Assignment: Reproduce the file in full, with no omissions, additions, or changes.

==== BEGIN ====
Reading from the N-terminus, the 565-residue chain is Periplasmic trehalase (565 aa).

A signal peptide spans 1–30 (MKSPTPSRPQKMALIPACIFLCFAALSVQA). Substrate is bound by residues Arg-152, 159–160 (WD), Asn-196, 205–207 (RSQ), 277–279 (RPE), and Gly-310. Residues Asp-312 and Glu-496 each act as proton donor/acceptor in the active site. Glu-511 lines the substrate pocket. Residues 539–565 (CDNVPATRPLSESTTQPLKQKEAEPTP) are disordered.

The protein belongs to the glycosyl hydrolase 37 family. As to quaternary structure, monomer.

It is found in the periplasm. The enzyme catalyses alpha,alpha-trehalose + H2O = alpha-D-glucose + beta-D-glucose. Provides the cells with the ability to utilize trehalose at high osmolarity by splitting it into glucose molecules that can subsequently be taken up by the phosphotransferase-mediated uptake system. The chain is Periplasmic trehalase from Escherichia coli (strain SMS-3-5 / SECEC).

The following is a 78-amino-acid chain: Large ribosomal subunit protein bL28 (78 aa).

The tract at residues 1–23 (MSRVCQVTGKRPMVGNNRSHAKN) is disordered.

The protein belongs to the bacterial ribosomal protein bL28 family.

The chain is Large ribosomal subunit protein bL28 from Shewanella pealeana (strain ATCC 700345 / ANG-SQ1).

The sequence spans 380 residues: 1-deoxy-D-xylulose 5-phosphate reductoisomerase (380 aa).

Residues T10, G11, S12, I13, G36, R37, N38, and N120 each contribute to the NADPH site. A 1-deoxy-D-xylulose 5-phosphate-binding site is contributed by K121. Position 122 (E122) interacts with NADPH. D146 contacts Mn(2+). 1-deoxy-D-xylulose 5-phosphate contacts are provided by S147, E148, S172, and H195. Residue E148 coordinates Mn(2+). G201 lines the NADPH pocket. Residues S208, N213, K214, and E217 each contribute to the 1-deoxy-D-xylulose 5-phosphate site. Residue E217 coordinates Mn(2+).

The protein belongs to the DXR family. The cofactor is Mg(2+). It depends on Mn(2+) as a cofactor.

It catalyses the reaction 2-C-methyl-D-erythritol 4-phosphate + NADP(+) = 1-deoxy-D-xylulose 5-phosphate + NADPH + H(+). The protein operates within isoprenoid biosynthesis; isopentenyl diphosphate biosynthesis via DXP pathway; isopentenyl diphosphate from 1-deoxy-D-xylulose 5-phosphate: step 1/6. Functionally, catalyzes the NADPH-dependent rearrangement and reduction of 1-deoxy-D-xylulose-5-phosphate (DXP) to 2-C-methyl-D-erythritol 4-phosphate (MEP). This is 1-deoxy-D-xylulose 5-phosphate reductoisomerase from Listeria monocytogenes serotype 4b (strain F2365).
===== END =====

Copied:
Reading from the N-terminus, the 565-residue chain is Periplasmic trehalase (565 aa).

A signal peptide spans 1–30 (MKSPTPSRPQKMALIPACIFLCFAALSVQA). Substrate is bound by residues Arg-152, 159–160 (WD), Asn-196, 205–207 (RSQ), 277–279 (RPE), and Gly-310. Residues Asp-312 and Glu-496 each act as proton donor/acceptor in the active site. Glu-511 lines the substrate pocket. Residues 539–565 (CDNVPATRPLSESTTQPLKQKEAEPTP) are disordered.

The protein belongs to the glycosyl hydrolase 37 family. As to quaternary structure, monomer.

It is found in the periplasm. The enzyme catalyses alpha,alpha-trehalose + H2O = alpha-D-glucose + beta-D-glucose. Provides the cells with the ability to utilize trehalose at high osmolarity by splitting it into glucose molecules that can subsequently be taken up by the phosphotransferase-mediated uptake system. The chain is Periplasmic trehalase from Escherichia coli (strain SMS-3-5 / SECEC).

The following is a 78-amino-acid chain: Large ribosomal subunit protein bL28 (78 aa).

The tract at residues 1–23 (MSRVCQVTGKRPMVGNNRSHAKN) is disordered.

The protein belongs to the bacterial ribosomal protein bL28 family.

The chain is Large ribosomal subunit protein bL28 from Shewanella pealeana (strain ATCC 700345 / ANG-SQ1).

The sequence spans 380 residues: 1-deoxy-D-xylulose 5-phosphate reductoisomerase (380 aa).

Residues T10, G11, S12, I13, G36, R37, N38, and N120 each contribute to the NADPH site. A 1-deoxy-D-xylulose 5-phosphate-binding site is contributed by K121. Position 122 (E122) interacts with NADPH. D146 contacts Mn(2+). 1-deoxy-D-xylulose 5-phosphate contacts are provided by S147, E148, S172, and H195. Residue E148 coordinates Mn(2+). G201 lines the NADPH pocket. Residues S208, N213, K214, and E217 each contribute to the 1-deoxy-D-xylulose 5-phosphate site. Residue E217 coordinates Mn(2+).

The protein belongs to the DXR family. The cofactor is Mg(2+). It depends on Mn(2+) as a cofactor.

It catalyses the reaction 2-C-methyl-D-erythritol 4-phosphate + NADP(+) = 1-deoxy-D-xylulose 5-phosphate + NADPH + H(+). The protein operates within isoprenoid biosynthesis; isopentenyl diphosphate biosynthesis via DXP pathway; isopentenyl diphosphate from 1-deoxy-D-xylulose 5-phosphate: step 1/6. Functionally, catalyzes the NADPH-dependent rearrangement and reduction of 1-deoxy-D-xylulose-5-phosphate (DXP) to 2-C-methyl-D-erythritol 4-phosphate (MEP). This is 1-deoxy-D-xylulose 5-phosphate reductoisomerase from Listeria monocytogenes serotype 4b (strain F2365).